The camera models introduced here are intended to be as general as possible. We adopt the conventional rotation matrix and translation approach rather than the more popular homogenous notation and ``essential matrices'' commonly found in the literature. There are two reasons for this, the first is that all cameras (that we are aware of) have orthogonal measurement axes and the real world is cartesian. Therefore the ability to represent arbitrary skews is unnecessary and deliberately mixing this with spatial warping is unhelpful 10.1 when attempting to parameterise a system. In addition, though homogenous notation may appear superficially simple, software implementations of conventioanl co-ordinate transformations are more easily interpretted by PhD level researchers than the equivalent homogenous form (which requires significant additional documentation to explain).
Single, binocular, trinocular, temporal and other more esoteric combinations of camera geometries can be representated. Camera structures represent both the physical properties of cameras (intrinsic parameters) and information required to compute the mapping between standard iconic image coordinates and camera based image coordinates (extrinsic parameters) from which actual measurements in the world can be derived (including the removal of any distortion that is known to be present as a result of the imaging process).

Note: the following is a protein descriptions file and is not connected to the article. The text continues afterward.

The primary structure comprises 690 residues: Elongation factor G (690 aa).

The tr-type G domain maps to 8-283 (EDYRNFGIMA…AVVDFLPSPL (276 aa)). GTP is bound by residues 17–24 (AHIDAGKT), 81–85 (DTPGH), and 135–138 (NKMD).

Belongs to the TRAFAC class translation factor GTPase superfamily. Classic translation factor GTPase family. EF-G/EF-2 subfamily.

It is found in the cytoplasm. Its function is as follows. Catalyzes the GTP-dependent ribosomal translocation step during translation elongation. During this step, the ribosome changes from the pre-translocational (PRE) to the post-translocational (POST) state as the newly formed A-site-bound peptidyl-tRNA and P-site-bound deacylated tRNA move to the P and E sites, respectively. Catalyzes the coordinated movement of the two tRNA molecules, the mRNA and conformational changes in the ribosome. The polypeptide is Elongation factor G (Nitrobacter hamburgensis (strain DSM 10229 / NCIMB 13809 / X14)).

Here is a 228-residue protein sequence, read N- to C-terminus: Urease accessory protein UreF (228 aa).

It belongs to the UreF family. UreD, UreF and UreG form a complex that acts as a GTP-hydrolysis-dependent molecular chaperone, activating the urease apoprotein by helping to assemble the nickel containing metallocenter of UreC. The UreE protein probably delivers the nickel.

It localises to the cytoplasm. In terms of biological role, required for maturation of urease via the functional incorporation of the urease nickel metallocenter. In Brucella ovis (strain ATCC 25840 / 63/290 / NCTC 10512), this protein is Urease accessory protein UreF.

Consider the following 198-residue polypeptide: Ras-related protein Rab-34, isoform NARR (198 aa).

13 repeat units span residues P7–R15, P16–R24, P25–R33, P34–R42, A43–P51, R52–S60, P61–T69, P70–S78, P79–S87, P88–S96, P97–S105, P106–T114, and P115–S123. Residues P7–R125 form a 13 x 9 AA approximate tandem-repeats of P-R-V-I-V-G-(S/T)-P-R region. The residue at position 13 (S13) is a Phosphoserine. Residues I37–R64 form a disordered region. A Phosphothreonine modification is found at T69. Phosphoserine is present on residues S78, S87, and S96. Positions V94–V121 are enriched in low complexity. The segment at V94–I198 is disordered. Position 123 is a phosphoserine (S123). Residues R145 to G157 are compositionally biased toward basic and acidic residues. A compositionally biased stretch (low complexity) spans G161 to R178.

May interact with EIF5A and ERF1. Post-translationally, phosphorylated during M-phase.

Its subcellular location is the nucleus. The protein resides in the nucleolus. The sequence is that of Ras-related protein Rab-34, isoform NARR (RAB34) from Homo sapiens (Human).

Enough information is maintained in the camera for its parameters to be rescaled to any size of image. Hence, it is possible to derive from the camera model associated with an image of one size the camera models of all scaled variants of it. These may result from either hardware of software quantization or image expansion (with interpolated pixel values).
Tina camera structure definitions and typedefs (amongst other things) can be included with
function declarations with
programs should be compiled with the libraries
-ltinavision -ltinamath -ltinasys